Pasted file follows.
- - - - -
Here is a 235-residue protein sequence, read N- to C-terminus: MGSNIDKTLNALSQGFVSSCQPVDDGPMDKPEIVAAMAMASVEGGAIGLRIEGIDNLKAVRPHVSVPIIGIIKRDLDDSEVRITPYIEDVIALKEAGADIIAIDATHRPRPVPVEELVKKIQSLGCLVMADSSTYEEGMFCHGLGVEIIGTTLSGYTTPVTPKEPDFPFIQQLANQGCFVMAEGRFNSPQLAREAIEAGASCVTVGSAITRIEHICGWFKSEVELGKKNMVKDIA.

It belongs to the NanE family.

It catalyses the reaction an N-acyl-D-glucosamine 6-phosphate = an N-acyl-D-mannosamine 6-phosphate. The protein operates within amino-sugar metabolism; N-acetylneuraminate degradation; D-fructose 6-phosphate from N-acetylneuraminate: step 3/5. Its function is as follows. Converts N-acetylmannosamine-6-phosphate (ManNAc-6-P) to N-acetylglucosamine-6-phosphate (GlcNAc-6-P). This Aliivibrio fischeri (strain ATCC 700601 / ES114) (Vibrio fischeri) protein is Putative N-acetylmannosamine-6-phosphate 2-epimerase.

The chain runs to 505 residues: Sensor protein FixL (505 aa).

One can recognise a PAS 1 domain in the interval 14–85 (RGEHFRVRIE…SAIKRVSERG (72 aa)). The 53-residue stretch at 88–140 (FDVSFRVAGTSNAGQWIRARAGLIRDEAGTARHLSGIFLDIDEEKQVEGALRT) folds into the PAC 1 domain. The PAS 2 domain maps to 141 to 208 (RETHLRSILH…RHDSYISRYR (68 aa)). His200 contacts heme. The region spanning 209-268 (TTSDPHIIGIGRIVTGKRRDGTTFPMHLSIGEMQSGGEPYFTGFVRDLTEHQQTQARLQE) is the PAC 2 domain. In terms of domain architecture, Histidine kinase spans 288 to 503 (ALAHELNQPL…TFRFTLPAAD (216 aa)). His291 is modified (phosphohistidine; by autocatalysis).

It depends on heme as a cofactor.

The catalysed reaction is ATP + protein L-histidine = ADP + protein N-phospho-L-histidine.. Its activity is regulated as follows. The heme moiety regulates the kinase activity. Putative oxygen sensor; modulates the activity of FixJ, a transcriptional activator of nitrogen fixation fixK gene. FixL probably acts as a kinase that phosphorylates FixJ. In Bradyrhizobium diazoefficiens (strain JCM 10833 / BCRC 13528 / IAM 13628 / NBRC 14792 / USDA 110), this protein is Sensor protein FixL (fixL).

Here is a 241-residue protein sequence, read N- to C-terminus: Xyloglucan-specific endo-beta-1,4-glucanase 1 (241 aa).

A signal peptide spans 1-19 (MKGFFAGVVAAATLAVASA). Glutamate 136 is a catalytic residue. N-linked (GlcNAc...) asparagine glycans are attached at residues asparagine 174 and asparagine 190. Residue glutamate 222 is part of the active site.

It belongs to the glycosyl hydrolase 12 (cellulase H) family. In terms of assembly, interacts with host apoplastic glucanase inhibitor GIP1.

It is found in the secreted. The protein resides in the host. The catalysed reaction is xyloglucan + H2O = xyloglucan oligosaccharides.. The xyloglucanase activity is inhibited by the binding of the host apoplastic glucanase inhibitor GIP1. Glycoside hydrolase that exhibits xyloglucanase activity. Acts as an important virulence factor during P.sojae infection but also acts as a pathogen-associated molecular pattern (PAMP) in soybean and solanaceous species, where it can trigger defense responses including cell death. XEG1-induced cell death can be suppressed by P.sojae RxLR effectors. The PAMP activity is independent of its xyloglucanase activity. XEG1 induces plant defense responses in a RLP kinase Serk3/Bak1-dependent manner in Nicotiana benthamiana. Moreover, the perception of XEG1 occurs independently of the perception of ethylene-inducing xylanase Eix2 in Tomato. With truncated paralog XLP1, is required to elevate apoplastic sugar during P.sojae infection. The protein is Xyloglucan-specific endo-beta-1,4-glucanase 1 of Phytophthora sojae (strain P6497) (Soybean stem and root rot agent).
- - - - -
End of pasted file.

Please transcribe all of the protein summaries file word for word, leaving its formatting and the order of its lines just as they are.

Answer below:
Here is a 235-residue protein sequence, read N- to C-terminus: MGSNIDKTLNALSQGFVSSCQPVDDGPMDKPEIVAAMAMASVEGGAIGLRIEGIDNLKAVRPHVSVPIIGIIKRDLDDSEVRITPYIEDVIALKEAGADIIAIDATHRPRPVPVEELVKKIQSLGCLVMADSSTYEEGMFCHGLGVEIIGTTLSGYTTPVTPKEPDFPFIQQLANQGCFVMAEGRFNSPQLAREAIEAGASCVTVGSAITRIEHICGWFKSEVELGKKNMVKDIA.

It belongs to the NanE family.

It catalyses the reaction an N-acyl-D-glucosamine 6-phosphate = an N-acyl-D-mannosamine 6-phosphate. The protein operates within amino-sugar metabolism; N-acetylneuraminate degradation; D-fructose 6-phosphate from N-acetylneuraminate: step 3/5. Its function is as follows. Converts N-acetylmannosamine-6-phosphate (ManNAc-6-P) to N-acetylglucosamine-6-phosphate (GlcNAc-6-P). This Aliivibrio fischeri (strain ATCC 700601 / ES114) (Vibrio fischeri) protein is Putative N-acetylmannosamine-6-phosphate 2-epimerase.

The chain runs to 505 residues: Sensor protein FixL (505 aa).

One can recognise a PAS 1 domain in the interval 14–85 (RGEHFRVRIE…SAIKRVSERG (72 aa)). The 53-residue stretch at 88–140 (FDVSFRVAGTSNAGQWIRARAGLIRDEAGTARHLSGIFLDIDEEKQVEGALRT) folds into the PAC 1 domain. The PAS 2 domain maps to 141 to 208 (RETHLRSILH…RHDSYISRYR (68 aa)). His200 contacts heme. The region spanning 209-268 (TTSDPHIIGIGRIVTGKRRDGTTFPMHLSIGEMQSGGEPYFTGFVRDLTEHQQTQARLQE) is the PAC 2 domain. In terms of domain architecture, Histidine kinase spans 288 to 503 (ALAHELNQPL…TFRFTLPAAD (216 aa)). His291 is modified (phosphohistidine; by autocatalysis).

It depends on heme as a cofactor.

The catalysed reaction is ATP + protein L-histidine = ADP + protein N-phospho-L-histidine.. Its activity is regulated as follows. The heme moiety regulates the kinase activity. Putative oxygen sensor; modulates the activity of FixJ, a transcriptional activator of nitrogen fixation fixK gene. FixL probably acts as a kinase that phosphorylates FixJ. In Bradyrhizobium diazoefficiens (strain JCM 10833 / BCRC 13528 / IAM 13628 / NBRC 14792 / USDA 110), this protein is Sensor protein FixL (fixL).

Here is a 241-residue protein sequence, read N- to C-terminus: Xyloglucan-specific endo-beta-1,4-glucanase 1 (241 aa).

A signal peptide spans 1-19 (MKGFFAGVVAAATLAVASA). Glutamate 136 is a catalytic residue. N-linked (GlcNAc...) asparagine glycans are attached at residues asparagine 174 and asparagine 190. Residue glutamate 222 is part of the active site.

It belongs to the glycosyl hydrolase 12 (cellulase H) family. In terms of assembly, interacts with host apoplastic glucanase inhibitor GIP1.

It is found in the secreted. The protein resides in the host. The catalysed reaction is xyloglucan + H2O = xyloglucan oligosaccharides.. The xyloglucanase activity is inhibited by the binding of the host apoplastic glucanase inhibitor GIP1. Glycoside hydrolase that exhibits xyloglucanase activity. Acts as an important virulence factor during P.sojae infection but also acts as a pathogen-associated molecular pattern (PAMP) in soybean and solanaceous species, where it can trigger defense responses including cell death. XEG1-induced cell death can be suppressed by P.sojae RxLR effectors. The PAMP activity is independent of its xyloglucanase activity. XEG1 induces plant defense responses in a RLP kinase Serk3/Bak1-dependent manner in Nicotiana benthamiana. Moreover, the perception of XEG1 occurs independently of the perception of ethylene-inducing xylanase Eix2 in Tomato. With truncated paralog XLP1, is required to elevate apoplastic sugar during P.sojae infection. The protein is Xyloglucan-specific endo-beta-1,4-glucanase 1 of Phytophthora sojae (strain P6497) (Soybean stem and root rot agent).